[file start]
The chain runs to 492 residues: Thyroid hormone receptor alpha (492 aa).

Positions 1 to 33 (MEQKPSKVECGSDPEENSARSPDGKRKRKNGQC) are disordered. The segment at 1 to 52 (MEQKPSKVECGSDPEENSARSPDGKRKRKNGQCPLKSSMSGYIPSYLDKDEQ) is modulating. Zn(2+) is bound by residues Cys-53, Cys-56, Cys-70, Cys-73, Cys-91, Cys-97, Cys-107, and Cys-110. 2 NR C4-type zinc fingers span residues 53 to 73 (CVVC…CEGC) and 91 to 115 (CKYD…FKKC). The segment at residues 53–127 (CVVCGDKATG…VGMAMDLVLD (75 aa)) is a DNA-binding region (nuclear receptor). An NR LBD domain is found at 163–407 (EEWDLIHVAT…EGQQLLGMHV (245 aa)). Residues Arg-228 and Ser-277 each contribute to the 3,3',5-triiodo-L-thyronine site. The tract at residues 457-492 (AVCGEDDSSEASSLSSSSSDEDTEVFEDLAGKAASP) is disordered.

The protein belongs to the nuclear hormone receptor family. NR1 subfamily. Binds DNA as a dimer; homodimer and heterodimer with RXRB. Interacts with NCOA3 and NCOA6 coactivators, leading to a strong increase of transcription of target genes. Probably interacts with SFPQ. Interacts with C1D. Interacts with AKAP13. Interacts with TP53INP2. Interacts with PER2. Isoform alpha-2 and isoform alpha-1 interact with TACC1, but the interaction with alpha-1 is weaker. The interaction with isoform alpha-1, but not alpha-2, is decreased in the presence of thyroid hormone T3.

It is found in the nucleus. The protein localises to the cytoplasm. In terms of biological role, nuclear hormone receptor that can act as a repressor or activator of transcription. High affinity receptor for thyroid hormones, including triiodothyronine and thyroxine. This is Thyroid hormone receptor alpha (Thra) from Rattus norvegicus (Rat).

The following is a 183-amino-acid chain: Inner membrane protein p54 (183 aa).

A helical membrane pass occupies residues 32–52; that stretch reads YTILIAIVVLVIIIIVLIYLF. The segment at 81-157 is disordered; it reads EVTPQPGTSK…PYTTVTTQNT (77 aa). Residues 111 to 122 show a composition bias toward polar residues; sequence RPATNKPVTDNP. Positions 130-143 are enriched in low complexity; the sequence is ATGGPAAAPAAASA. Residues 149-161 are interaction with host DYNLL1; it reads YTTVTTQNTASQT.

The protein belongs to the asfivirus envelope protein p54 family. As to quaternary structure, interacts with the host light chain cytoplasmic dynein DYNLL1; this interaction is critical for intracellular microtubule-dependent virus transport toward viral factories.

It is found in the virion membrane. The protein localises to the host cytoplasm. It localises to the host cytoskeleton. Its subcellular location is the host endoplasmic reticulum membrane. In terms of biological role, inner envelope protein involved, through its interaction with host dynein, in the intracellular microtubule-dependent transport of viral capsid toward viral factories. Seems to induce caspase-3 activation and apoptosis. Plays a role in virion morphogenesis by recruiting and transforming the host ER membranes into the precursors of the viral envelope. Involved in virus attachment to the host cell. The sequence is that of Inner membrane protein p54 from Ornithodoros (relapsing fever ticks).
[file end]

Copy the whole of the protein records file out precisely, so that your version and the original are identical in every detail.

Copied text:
The chain runs to 492 residues: Thyroid hormone receptor alpha (492 aa).

Positions 1 to 33 (MEQKPSKVECGSDPEENSARSPDGKRKRKNGQC) are disordered. The segment at 1 to 52 (MEQKPSKVECGSDPEENSARSPDGKRKRKNGQCPLKSSMSGYIPSYLDKDEQ) is modulating. Zn(2+) is bound by residues Cys-53, Cys-56, Cys-70, Cys-73, Cys-91, Cys-97, Cys-107, and Cys-110. 2 NR C4-type zinc fingers span residues 53 to 73 (CVVC…CEGC) and 91 to 115 (CKYD…FKKC). The segment at residues 53–127 (CVVCGDKATG…VGMAMDLVLD (75 aa)) is a DNA-binding region (nuclear receptor). An NR LBD domain is found at 163–407 (EEWDLIHVAT…EGQQLLGMHV (245 aa)). Residues Arg-228 and Ser-277 each contribute to the 3,3',5-triiodo-L-thyronine site. The tract at residues 457-492 (AVCGEDDSSEASSLSSSSSDEDTEVFEDLAGKAASP) is disordered.

The protein belongs to the nuclear hormone receptor family. NR1 subfamily. Binds DNA as a dimer; homodimer and heterodimer with RXRB. Interacts with NCOA3 and NCOA6 coactivators, leading to a strong increase of transcription of target genes. Probably interacts with SFPQ. Interacts with C1D. Interacts with AKAP13. Interacts with TP53INP2. Interacts with PER2. Isoform alpha-2 and isoform alpha-1 interact with TACC1, but the interaction with alpha-1 is weaker. The interaction with isoform alpha-1, but not alpha-2, is decreased in the presence of thyroid hormone T3.

It is found in the nucleus. The protein localises to the cytoplasm. In terms of biological role, nuclear hormone receptor that can act as a repressor or activator of transcription. High affinity receptor for thyroid hormones, including triiodothyronine and thyroxine. This is Thyroid hormone receptor alpha (Thra) from Rattus norvegicus (Rat).

The following is a 183-amino-acid chain: Inner membrane protein p54 (183 aa).

A helical membrane pass occupies residues 32–52; that stretch reads YTILIAIVVLVIIIIVLIYLF. The segment at 81-157 is disordered; it reads EVTPQPGTSK…PYTTVTTQNT (77 aa). Residues 111 to 122 show a composition bias toward polar residues; sequence RPATNKPVTDNP. Positions 130-143 are enriched in low complexity; the sequence is ATGGPAAAPAAASA. Residues 149-161 are interaction with host DYNLL1; it reads YTTVTTQNTASQT.

The protein belongs to the asfivirus envelope protein p54 family. As to quaternary structure, interacts with the host light chain cytoplasmic dynein DYNLL1; this interaction is critical for intracellular microtubule-dependent virus transport toward viral factories.

It is found in the virion membrane. The protein localises to the host cytoplasm. It localises to the host cytoskeleton. Its subcellular location is the host endoplasmic reticulum membrane. In terms of biological role, inner envelope protein involved, through its interaction with host dynein, in the intracellular microtubule-dependent transport of viral capsid toward viral factories. Seems to induce caspase-3 activation and apoptosis. Plays a role in virion morphogenesis by recruiting and transforming the host ER membranes into the precursors of the viral envelope. Involved in virus attachment to the host cell. The sequence is that of Inner membrane protein p54 from Ornithodoros (relapsing fever ticks).